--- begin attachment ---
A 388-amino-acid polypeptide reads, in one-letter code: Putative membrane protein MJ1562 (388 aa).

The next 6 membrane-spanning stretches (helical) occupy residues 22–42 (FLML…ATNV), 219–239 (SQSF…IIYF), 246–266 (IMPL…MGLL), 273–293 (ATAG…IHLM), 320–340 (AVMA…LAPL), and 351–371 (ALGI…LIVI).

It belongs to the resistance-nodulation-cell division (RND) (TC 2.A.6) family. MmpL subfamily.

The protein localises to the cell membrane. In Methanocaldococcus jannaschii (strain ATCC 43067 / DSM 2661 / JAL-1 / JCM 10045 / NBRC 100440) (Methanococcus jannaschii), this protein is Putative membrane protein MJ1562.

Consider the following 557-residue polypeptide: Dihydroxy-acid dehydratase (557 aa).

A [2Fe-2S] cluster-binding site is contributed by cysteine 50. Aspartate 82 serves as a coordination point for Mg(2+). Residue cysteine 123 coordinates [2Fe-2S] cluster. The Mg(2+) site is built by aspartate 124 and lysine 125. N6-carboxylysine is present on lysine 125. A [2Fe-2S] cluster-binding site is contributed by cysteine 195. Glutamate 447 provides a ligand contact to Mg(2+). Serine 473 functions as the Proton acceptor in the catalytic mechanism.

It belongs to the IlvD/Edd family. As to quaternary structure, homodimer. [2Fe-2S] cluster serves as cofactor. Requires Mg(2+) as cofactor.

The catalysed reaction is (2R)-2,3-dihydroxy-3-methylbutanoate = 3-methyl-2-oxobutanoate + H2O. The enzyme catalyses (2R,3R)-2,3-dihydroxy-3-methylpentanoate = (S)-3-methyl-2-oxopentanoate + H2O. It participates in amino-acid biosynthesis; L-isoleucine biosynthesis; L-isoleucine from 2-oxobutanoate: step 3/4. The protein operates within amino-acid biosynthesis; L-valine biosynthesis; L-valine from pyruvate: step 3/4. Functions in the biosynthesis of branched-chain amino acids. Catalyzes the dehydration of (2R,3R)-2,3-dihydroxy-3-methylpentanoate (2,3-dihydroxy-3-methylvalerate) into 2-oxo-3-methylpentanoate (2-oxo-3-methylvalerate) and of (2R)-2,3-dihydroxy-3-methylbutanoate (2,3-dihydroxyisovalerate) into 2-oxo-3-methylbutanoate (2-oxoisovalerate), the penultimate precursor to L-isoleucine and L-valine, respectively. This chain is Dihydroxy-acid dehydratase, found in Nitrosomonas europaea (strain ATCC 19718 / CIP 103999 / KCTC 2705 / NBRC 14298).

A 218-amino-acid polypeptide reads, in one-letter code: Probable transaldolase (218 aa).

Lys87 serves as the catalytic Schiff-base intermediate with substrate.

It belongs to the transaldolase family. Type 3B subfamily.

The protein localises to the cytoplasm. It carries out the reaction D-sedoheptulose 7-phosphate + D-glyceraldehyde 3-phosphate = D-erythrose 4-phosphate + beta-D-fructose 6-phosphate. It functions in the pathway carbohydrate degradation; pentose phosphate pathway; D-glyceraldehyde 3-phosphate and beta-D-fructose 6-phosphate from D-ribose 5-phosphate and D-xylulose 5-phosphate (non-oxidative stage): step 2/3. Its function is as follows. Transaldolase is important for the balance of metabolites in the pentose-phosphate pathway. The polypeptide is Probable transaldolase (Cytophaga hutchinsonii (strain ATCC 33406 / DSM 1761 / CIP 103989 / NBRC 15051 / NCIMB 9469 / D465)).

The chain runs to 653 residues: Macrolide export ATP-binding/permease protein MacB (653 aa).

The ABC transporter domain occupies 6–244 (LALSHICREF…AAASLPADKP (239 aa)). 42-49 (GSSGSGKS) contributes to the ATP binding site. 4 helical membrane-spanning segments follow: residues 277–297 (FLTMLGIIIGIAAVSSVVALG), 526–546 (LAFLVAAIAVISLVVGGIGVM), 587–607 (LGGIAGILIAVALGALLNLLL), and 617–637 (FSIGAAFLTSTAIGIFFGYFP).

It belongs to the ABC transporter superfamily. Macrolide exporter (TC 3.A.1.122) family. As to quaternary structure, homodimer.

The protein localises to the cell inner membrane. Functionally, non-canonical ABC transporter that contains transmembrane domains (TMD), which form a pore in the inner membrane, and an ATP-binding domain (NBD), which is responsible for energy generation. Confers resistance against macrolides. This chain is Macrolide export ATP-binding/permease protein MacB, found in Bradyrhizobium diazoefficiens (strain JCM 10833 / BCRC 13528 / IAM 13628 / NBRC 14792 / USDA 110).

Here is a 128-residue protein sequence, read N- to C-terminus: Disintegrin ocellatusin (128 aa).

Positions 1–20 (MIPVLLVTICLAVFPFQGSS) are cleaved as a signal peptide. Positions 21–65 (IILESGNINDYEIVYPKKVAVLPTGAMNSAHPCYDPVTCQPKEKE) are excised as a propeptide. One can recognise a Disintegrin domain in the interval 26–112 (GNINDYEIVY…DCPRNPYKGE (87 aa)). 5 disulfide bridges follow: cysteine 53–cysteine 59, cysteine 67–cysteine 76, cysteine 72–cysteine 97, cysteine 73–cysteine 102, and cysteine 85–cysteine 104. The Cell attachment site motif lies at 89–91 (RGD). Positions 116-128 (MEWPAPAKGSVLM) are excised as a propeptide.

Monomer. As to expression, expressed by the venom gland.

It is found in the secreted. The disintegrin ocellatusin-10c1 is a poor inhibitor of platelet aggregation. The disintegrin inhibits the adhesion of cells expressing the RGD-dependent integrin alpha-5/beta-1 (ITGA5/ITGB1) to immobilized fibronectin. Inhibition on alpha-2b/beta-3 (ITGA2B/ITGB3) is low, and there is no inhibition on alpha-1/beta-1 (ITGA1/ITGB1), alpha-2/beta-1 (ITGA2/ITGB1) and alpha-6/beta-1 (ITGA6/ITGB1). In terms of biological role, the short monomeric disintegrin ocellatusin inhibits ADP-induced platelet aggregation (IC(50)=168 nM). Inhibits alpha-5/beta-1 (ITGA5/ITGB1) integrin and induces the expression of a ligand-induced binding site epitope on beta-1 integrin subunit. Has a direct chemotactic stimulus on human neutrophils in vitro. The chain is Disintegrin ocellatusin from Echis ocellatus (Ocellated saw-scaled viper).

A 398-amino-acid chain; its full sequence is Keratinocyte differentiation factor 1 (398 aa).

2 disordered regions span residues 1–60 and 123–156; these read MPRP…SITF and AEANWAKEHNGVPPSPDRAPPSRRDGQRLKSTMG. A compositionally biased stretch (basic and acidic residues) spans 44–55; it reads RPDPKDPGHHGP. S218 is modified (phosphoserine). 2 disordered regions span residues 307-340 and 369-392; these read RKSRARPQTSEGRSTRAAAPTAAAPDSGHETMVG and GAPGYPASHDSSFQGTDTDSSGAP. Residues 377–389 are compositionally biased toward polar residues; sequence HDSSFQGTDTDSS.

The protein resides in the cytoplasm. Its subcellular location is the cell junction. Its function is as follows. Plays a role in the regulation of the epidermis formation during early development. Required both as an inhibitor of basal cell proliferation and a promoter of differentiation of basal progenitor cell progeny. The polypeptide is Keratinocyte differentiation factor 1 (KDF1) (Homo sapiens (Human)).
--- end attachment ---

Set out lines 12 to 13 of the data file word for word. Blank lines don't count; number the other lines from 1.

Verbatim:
The protein localises to the cytoplasm. It carries out the reaction D-sedoheptulose 7-phosphate + D-glyceraldehyde 3-phosphate = D-erythrose 4-phosphate + beta-D-fructose 6-phosphate. It functions in the pathway carbohydrate degradation; pentose phosphate pathway; D-glyceraldehyde 3-phosphate and beta-D-fructose 6-phosphate from D-ribose 5-phosphate and D-xylulose 5-phosphate (non-oxidative stage): step 2/3. Its function is as follows. Transaldolase is important for the balance of metabolites in the pentose-phosphate pathway. The polypeptide is Probable transaldolase (Cytophaga hutchinsonii (strain ATCC 33406 / DSM 1761 / CIP 103989 / NBRC 15051 / NCIMB 9469 / D465)).

The chain runs to 653 residues: Macrolide export ATP-binding/permease protein MacB (653 aa).